• life-j says:

      I often think of AA’s history in the context of society as a whole. I think in many ways the rockefeller dinner was the crucial point. If AA had been radical in any real sense of the word, rockefeller would have squashed it like a bug, and yes he could have, let’s have no illusions about that, instead, since it was a religious program, and non-denominational at that, he would have concluded that it would never pose any sort of threat to the world order he stood for, quite to the contrary, most people of the day that got sober in AA wound up being the kind of folks he really liked, and wanted more of. Thus his support, if only moral, not pecunial, to any great extent, anyway. And thus it has been ever since. Being apolitical isn’t only what has allowed us to get along, but also has allowed us to not wander down the road where we would get infiltrated and all that stuff we would have been subject to if we had made it a big part of our program that it is all the ills of capitalist society that are causing all the alcoholism. Thus all the mysticism in the program has caused it’s very survival, and will also contribute to keeping it on the straight and narrow, and defend its survival on those grounds.

      • Thomas B. says:

        A most perceptive point, life. Indeed, Rockefeller would have “squashed AA like a bug” had it deviated too radically from his liberal, but nevertheless, Christian views. Thanks.

  11. Wally K. says:

    Here is another fine article on using the AA Program and on being a valuable member/participant! Of course, part of my praise is vanity – JHG closely nailed my interpretation of AA and the program. I am speaking at a local rehab in a couple of days and so the article is doubly valuable, assisting my pre-talk introspection and preparation.

    Here in western Idaho, lots of newcomers are secular. Some are non-believers, and some simply want to work secular steps and leave the more highly viscous aspects of “religious” AA alone. These newcomers are not all young, but they tend to be educated, well read, bright enthusiastic professionals, and often still students. Our group’s message is very positive and tolerant. We avoid bashing the fundamentalist Big Book thumpers. We value the manner in which the Twelve Steps work as a recovery “machine” and how they can be interpreted to increase their effectiveness for all types of users.

    I do see strong evidence that by the 1960s, if not before, Bill Wilson saw this aspect of the program. If he could have caused a revision to the Big Book and 12 X 12, we may not be so concerned about the inane fundamentalist infestation that is parasitic to the vigor that is otherwise attainable for our program. Our key literature is overtly dated, addressing the Christian, white, heterosexual, male, low bottom alcoholic to the near exclusion of all others. The second half of the Big Book really does not fix this issue. Becoming more obvious today is the Big Book’s lack of understanding of the complexity of our compulsion that is familiar to today’s recovery professionals and informed laypersons. Obvious too is its childish attempt to give a nod to science and reasoned thought, or to reflect on other applicable aspects of human progress during the past 80 years. Can we say “obsolete” or perhaps “time-worn”?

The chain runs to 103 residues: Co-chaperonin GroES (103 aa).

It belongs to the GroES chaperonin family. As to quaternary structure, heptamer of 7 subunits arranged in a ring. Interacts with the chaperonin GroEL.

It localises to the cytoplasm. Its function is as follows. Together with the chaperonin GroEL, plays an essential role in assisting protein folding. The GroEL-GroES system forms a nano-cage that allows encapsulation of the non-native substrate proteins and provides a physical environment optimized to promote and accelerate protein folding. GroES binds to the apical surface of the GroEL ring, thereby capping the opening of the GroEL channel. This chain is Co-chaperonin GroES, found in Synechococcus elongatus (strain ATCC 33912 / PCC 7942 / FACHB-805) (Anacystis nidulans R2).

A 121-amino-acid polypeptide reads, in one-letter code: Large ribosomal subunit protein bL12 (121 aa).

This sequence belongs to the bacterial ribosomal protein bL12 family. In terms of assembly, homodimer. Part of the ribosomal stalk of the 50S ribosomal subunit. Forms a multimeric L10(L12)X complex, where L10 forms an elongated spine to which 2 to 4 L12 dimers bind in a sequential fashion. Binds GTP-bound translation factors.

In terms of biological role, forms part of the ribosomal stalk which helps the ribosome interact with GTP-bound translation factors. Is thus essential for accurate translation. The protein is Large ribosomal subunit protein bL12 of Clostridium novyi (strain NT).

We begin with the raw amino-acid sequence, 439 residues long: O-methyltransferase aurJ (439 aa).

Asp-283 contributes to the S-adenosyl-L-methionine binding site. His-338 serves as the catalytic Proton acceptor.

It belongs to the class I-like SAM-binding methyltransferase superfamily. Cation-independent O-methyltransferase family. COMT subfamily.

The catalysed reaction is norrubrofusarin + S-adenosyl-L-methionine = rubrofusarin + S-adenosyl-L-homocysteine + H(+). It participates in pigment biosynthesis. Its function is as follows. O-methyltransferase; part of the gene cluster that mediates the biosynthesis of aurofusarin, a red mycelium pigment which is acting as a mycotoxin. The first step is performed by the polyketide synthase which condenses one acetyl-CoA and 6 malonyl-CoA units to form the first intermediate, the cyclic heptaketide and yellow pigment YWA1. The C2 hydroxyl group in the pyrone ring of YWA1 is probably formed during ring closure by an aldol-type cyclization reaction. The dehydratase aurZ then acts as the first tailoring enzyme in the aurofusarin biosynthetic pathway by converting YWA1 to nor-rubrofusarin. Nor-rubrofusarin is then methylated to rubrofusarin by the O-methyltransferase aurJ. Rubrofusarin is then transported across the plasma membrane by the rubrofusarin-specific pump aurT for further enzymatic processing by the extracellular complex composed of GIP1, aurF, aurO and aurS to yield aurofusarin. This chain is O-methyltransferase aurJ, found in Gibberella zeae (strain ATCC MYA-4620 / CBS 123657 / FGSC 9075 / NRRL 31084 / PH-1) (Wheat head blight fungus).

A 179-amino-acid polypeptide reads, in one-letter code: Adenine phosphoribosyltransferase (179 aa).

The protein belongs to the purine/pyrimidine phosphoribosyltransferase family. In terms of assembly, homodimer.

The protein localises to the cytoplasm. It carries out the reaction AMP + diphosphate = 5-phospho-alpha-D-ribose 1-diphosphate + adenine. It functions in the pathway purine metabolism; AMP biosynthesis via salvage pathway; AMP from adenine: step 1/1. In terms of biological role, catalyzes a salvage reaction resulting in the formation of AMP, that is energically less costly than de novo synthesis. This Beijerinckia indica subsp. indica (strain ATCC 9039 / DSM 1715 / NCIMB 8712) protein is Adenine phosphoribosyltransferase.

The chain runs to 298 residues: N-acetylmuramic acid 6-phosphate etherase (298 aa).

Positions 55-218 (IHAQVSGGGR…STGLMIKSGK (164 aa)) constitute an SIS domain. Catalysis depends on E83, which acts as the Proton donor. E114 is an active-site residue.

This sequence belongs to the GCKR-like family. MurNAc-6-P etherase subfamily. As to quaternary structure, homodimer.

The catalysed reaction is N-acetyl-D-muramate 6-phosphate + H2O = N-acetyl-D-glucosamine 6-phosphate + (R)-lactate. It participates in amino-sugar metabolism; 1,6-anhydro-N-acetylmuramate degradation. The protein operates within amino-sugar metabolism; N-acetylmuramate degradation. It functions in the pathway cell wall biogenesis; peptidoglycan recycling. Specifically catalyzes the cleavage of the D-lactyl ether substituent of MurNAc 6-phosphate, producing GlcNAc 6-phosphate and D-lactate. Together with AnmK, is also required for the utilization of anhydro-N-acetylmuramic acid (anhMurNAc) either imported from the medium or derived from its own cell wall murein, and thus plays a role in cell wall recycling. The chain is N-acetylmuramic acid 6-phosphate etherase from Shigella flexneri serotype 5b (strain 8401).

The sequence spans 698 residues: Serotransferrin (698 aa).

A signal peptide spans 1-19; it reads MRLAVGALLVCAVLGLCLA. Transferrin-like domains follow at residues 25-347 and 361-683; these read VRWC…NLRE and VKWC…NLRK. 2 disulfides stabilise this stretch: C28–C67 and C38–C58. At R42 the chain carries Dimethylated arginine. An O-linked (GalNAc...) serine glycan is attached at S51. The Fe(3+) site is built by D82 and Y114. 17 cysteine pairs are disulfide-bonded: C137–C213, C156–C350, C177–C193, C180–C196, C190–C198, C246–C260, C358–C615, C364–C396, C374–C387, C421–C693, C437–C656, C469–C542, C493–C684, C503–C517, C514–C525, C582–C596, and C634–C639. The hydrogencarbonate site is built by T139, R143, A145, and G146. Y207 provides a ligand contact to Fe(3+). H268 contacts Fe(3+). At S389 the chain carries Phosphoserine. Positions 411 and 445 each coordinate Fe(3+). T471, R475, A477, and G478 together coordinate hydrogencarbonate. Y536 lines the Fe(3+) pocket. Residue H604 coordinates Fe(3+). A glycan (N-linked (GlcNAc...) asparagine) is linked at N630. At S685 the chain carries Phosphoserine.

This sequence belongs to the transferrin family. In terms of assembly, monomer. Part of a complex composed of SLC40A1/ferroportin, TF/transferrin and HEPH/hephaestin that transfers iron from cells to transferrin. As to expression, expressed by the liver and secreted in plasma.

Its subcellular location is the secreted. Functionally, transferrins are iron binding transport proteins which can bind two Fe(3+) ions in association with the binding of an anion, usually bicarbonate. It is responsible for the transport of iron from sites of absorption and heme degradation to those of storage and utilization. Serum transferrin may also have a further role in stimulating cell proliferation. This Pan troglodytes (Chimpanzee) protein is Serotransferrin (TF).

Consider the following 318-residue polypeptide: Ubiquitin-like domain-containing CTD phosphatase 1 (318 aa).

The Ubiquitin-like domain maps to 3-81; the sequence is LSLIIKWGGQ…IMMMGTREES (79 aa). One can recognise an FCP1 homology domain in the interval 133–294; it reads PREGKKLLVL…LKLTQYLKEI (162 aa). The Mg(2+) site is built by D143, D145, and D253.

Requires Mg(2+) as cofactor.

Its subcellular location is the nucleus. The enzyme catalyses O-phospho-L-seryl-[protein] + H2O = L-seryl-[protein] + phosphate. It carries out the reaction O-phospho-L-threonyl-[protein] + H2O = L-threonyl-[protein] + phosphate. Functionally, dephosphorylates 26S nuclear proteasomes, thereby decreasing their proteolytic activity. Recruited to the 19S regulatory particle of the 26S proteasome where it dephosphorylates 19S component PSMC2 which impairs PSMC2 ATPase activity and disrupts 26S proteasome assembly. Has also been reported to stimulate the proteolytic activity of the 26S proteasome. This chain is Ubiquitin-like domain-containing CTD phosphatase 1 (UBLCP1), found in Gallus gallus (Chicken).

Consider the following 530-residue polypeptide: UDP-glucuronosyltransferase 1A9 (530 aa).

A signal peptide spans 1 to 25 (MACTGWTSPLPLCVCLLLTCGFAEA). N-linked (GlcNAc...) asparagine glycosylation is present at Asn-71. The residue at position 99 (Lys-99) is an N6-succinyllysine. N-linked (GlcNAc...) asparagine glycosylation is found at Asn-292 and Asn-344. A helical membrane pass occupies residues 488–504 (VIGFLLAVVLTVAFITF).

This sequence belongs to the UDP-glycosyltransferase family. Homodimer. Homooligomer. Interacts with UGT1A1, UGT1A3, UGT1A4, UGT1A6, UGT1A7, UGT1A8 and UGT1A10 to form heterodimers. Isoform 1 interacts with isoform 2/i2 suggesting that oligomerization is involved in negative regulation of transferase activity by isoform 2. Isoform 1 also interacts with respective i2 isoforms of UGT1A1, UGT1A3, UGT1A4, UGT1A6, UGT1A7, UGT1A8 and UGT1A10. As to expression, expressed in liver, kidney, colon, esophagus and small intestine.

12. Lisa McInnis says:

    Reading articles like yours reminds me to sloooow down, reread, and think a bit more. I’ve only recently signed on here at AA Agnostica but am filling up quickly with much “higher-power or not” reviews. And I get it, god no god is a huge neon sign over the rooms for me.
    Your article explored options of thought. Conscious and deliberate. Thanks for the reminder of all the good stuff. Lisa

  13. Jack S. says:

    I agree with you on this. I have not been going to meetings because I am fed up with the god thing and after 14 years sober – I would rather spend my time doing other stuff. I live in a small town so there is only one group here.
    I feel that the fundamentalist AA people – who believe the big book was “divinely inspired” and not ONE word of it should ever be channged to keep up with the modern world – are killing AA. Don’t see many young people (except the court-ordered) anymore. AA now has a reputation of being a Christian group. I would think so as well if I were new – as most meetings are in churches… with all the Jesus stuff up on the walls.
    AA is not the only way to get and stay sober but the old-timers say so. I feel just fine not going to meetings. Liberating really.

    • Sam M says:

      Jack, I fully get your frustration with the god-talk in meetings – as most on this website must surely do. But I can only imagine the feelings you have contending with no meeting options & the complete absence of variety due to living in a small town. I’m fortunate to have gotten sober in Atlanta & have lived my entire sober life (19y) in big cities (Atlanta, Louisville, San Antonio).

      However, as several have made comments in this thread, and is frequently advised in meetings everywhere, regular attendance at meetings is helpful & valuable for millions of recovered alcoholics, especially those with long-term sobriety.

      Not only for you, but more importantly for the considerable number of people you could be of service to, sharing your success in AA is for many a vital aspect maintaining the serenity, healthy perspective and other benefits sobriety brings us. AA sustainability and growth as an organization is dependent on sharing of the personal experience like yours.

      If nothing else, stay connected to AA online. But I encourage you to take a stand for other rational, secular minded people in desperate need of recovery. The law of statistics ensures they exist in your region. You may be the only Big Book they ever see!